My chickens like to scratch and peck at the ground, and in concentrated mass, they can do a number on the soil. Now, most coops have “sacrifice areas”, and my coop is no exception, but it’s a very limited size, and would be non-existent in a fully mobile system. This is my future goal, and I can build a portable coop of manageable size for 50 birds. I also think that I could raise a flock of broilers in the summer months, to utilize my pastures even more, but that will be complicated by grain.

Grain is the game, and getting enough nutrient dense food to the birds is my next goal. If I’m going to claim the farm is holistic, I’ve got to have as little inputs as possible. That’s going green in my book. You only extend within your means. What a concept for life. Now, extending your reach through stretching and testing is totally ok, as long as you are aware of the consequences. Yay scientific methods! Today, there seems to be a lack of assessed risk taking. Instead, we are jumping into the wide blue yonder like a theatrical video game. It’s not necessary. We can deduce our soil’s potential using very calculated algorithms and chemistry. Technology can propel our awareness about nature and its capacity, help shape the use of our landscape without abusing it.

At Leafhopper Farm, we’re watching the entire system work together in all its parts. Beyond our little 9.8 acre parcel. This is the deeper thinking I wish all land stewards would participate in. Buying tons of grain and having it shipped to you is completely disconnected form place. Your animals only live because of a huge input from outside your capacity. It’s costly, environmentally unstable, and assumes the crops will come to you. I buy a locally (in state) grown and packaged grain, which is painfully expensive. I pass that on directly to my consumers by asking $7.00/dozen, and many people can’t or won’t pay that. It’s all the grain costs for me, and I know my farm can grow enough food for 50 birds, but no more without external inputs. If my neighbors were to pitch in land, we could grow something larger, but still no where near the industrial levels which give us $0.99/dozen eggs.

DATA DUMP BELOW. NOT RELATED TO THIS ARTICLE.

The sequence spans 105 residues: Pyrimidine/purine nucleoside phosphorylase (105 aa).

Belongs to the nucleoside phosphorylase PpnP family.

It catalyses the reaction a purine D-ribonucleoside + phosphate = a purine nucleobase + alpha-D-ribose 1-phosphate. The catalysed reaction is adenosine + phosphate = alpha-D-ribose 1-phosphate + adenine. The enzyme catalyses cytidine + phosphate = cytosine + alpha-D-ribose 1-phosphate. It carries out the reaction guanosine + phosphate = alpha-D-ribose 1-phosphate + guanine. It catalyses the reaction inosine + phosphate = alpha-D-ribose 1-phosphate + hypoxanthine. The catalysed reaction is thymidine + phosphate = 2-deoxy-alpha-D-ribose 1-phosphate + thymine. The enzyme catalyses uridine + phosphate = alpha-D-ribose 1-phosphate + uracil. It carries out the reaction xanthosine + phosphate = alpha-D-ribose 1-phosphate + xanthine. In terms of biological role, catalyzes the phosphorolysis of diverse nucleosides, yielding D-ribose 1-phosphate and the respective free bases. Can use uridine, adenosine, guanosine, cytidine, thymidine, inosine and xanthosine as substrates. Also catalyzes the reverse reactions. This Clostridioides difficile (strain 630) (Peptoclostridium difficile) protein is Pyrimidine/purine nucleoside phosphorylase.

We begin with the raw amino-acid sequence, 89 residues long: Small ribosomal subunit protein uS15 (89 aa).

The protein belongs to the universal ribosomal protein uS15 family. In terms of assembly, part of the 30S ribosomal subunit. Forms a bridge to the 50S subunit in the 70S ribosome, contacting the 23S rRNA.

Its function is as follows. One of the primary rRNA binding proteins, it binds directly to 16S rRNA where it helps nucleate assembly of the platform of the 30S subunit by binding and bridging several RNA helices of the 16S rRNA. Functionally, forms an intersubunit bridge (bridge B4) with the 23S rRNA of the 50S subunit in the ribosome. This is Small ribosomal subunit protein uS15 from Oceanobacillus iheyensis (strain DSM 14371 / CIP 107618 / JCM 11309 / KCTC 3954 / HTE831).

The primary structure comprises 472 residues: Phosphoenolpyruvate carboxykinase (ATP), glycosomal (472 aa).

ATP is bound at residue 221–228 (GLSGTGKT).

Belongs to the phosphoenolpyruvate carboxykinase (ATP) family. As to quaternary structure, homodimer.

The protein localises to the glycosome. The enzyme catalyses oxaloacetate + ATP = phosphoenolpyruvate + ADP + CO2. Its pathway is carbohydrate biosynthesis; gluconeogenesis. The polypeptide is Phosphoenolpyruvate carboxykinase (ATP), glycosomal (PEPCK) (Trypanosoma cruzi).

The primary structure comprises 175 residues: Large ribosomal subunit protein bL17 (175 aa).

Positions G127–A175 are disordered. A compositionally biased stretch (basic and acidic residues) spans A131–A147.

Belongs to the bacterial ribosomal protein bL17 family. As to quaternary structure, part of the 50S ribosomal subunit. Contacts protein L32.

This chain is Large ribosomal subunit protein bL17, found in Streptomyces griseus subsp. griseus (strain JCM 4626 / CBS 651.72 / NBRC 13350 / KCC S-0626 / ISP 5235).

4. buying time

I once shared a story with anther farmer about walking out with the hens in the morning, spreading their grain around the field to encourage scratching and tilling of the soil in that pasture. He laughed and asked how much time I was spending out there in the field, just standing with the birds when I could be working more efficiently to better maximize my time by feeding in a central feeder and moving on with my day. Well, again, if you want your life to be about deadlines and maximum output at the cost of your health and happiness, that’s one way to live a life.

Animal systems can be stream lined to buy time for a farmer, often the guy who has to run everything, and never has enough time. As a farmer, I know the feeling, but I also learned from nature recently that she’ll take her time about most things, and I can’t rush her without consequences. We live in a world of short term gain, and it’s not something I appreciate in modern society. If anything, we should be looking at more long term goals, for sustaining a shared vision of health and happiness. Yeah, and there’s the need for vigilance against strange outside forces which might be lurking and definitely will predate the weak- or something like that. But really, wildlife predates my stock often enough, but not all of it, and I certainly still have more than enough, but I also don’t just stand around when predation happens. I act, and responsibly too.

This is another myth we’re perpetuating today; if someone or something else takes from me, revenge! It’s almost comical, but really, we can’t avoid these natural systems; we can continue to learn from them and adapt, without sacrificing our health and happiness. On the farm, I build better fencing, stronger stalls and coops, and I’m around a lot to keep a human scent strong. That’s most of the deterrent- presence. So, still wondering about my stance in the field? Well, I also take time to watch my birds, see how they are, make sure they are physically fit, eating well, drinking, social interaction, and which birds are foraging the best.

Buying time for myself by finding the fastest way to complete a task is not always optimal. In rushing, we forget all the details that go into our rich and complex lives. These complexities are strengths in survival, and we’ll need a layered system of stewardship to remain successful in cultivating with the natural world. You really can’t beat nature, only abuse her for a short term, while causing long term destruction that cannot be easily reversed. If we continue our exponential growth model, and keep feeding an overpopulated planet in the short term, our long term path to extinction will continue on its way.